Technology for a new recession

I was thinking about this quote from the movie this morning as I prepared to run slides for Sunday morning church. While I don’t believe that we’re in a battle for the survival of the species, we ARE in unprecedented times. There were a little over a dozen recessions in the 20th centuries. If you’ve looked at all the indicators and listened to the pundits, we are about to enter one again. The COVID-19 pandemic has brought all markets and business activities around the world to a screeching halt.

…for the first time in the history of the planet, a species has the technology to prevent its own extinction…The human thirst for excellence, knowledge; every step up the ladder of science; every adventurous reach into space; all of our combined modern technologies and imaginations; even the wars that we’ve fought have provided us the tools to wage this terrible battle.

Armageddon, the movie

Blessings of Technology

Unlike the recessions of the 20th century, we now possess the technology to continue some semblance of normalcy. Many workers (including yours truly) have set up at home to continue normal business operations. Business meetings have been allowed to continue via video conferencing (using Microsoft Teams, Zoom, Facebook and FaceTime to name a few). Schools and universities are continuing to educate using online resources and technology. Even churches have been able to deliver Sunday services, prayer groups and other activities online.

The technology of the 21st century has thus far allowed many businesses to continue with “business as usual”. Some industries however still require workers to report for duty–possibly putting themselves in harms way–to provide for the masses. Still others have been able to do combine a little of both–providing goods, services and food with slight modifications. For example, restaurants can limit their contact with the public and continue social distancing while still serving guests using take-out and a combination of Internet ordering with services like Door Dash.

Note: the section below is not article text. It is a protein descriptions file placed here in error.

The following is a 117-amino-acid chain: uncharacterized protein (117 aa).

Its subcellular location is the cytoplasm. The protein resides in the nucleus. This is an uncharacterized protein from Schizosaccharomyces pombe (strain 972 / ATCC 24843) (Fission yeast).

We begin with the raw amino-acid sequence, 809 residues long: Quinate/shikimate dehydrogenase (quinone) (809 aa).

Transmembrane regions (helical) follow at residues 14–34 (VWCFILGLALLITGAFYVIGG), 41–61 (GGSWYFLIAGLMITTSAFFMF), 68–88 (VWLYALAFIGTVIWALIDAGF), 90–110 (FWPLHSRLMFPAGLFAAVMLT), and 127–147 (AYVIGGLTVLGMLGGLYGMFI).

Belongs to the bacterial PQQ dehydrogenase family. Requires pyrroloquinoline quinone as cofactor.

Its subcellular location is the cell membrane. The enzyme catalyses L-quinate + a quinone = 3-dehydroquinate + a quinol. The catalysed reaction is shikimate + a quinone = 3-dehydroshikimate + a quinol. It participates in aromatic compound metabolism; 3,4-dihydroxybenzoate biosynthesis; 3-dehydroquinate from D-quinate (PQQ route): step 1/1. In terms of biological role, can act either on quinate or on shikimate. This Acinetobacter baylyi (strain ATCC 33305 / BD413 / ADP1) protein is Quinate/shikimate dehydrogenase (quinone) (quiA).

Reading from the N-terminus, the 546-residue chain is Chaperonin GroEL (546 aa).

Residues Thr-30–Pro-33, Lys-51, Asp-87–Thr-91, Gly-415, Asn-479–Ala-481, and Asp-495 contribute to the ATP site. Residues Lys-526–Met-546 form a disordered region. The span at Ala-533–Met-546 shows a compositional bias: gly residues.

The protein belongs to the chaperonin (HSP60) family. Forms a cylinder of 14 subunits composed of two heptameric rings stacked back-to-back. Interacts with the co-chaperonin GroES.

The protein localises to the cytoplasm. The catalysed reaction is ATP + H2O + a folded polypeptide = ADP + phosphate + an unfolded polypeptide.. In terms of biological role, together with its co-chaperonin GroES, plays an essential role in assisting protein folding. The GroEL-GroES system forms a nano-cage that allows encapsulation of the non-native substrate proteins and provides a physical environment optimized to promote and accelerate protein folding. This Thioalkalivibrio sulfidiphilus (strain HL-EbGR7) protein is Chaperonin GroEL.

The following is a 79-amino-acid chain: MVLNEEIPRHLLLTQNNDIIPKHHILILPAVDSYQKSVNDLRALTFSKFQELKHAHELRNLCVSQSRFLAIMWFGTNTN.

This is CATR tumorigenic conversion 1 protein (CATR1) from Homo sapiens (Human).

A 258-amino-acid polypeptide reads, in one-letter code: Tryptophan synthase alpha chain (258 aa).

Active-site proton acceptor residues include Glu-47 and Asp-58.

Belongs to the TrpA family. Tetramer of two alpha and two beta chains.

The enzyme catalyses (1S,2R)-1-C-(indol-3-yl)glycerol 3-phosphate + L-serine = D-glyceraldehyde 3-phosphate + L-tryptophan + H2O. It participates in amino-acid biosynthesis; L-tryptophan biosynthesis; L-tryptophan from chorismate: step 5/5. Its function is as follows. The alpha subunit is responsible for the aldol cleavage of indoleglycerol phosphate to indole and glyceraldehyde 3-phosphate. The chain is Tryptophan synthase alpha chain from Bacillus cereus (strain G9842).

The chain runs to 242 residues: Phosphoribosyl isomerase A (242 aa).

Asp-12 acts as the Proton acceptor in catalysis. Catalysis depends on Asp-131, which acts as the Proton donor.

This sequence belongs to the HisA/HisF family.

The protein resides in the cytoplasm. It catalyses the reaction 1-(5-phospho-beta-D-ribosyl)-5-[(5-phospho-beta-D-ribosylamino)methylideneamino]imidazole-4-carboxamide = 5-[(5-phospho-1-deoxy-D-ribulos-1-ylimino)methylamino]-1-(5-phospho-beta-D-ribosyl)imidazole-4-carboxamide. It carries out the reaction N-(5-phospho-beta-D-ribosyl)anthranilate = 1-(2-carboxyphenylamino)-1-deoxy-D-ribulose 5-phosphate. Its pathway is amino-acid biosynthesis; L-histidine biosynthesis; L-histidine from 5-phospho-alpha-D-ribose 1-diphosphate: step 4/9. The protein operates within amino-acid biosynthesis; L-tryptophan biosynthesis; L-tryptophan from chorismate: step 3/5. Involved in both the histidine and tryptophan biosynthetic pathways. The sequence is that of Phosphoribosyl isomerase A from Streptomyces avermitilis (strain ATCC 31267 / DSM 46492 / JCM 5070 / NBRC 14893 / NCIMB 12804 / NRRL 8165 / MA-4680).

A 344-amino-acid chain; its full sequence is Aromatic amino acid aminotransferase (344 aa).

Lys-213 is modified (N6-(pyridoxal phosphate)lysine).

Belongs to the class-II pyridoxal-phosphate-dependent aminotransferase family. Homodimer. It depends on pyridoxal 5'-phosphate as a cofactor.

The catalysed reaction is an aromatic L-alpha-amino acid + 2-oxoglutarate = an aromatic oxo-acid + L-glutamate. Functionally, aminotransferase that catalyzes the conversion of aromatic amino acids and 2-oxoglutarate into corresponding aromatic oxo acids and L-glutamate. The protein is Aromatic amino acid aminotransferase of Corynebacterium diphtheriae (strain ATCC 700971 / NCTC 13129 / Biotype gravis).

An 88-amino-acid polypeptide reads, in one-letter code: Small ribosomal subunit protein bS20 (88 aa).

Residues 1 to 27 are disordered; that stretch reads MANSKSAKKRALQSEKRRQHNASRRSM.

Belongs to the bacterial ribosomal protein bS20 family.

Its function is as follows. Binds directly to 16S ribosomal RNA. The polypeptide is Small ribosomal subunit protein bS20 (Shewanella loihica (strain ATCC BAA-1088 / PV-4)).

Curse of Technology

Even with all of the advantages of our technology, it can sometimes be a curse–particularly where security is concerned. I am writing about this after reading this article from CNET. For most of us, these security issues don’t pose a huge risk because we aren’t sharing confidential information. For others though, there could be major problems by using a service with questionable security.

For those of us with FERPA or HIPAA privacy concerns (Universities, K-12 institutions, hospitals, doctors, etc), improper vetting of our vendors, could cost us dearly. This is the warning I wanted to share with friends, family and/or possible clients. During these difficult times, we should have our guard up more than ever. Just as we’ve seen people hoarding necessary goods and trying to turn a quick profit at the expense of their neighbors, hackers, spammers and scanners are also trying to make a quick buck. I try to think of it as “once on the ‘Net, always on the ‘Net”. (a few years ago, I found an internet archive of my very first website: The site had been taken “down”, deleted and forgotten almost 20 years ago, but the data still survived)

On the contrary, consider the book George Washington’s Secret Six. This book identifies a group of 6 spies that George Washington used during the Revolutionary War. After 225 years, ONE of those spies’ identity remains a mystery. There was no Internet in 1776. No 256-bit encryption. No VPNs, hardened servers or super secret government servers. George Washington hid these identities without technology. Pencil and paper was all he had. This documentation was accessible only to a select few. On the Internet today, a server is accessible or visible to the entire world–making it a target for the world.

Lesson: Stay Safe

The point of all of my rambling is to Stay Safe. Do your due diligence and make sure that the services you are using protect not just yourself, but your clients! While these services offer us ways to communicate during the quarantine, they could also open us up to even more security breaches, so keep the following in mind:

  • Research the offerings – What do they do? How do they do it? What kind of security do they offer?
  • Be diligent– If you have a lawyer, ask what they say. Read the security agreement, data privacy policy, etc of each service.
  • Know your business – What kind of information are you protecting? What does the law say about your information and these services?
  • Ask a security expert – Consult a lawyer, contact a security firm, etc.
  • Be cautious – If in doubt, err on the side of caution. Pick up the phone. Set up small group meetings.

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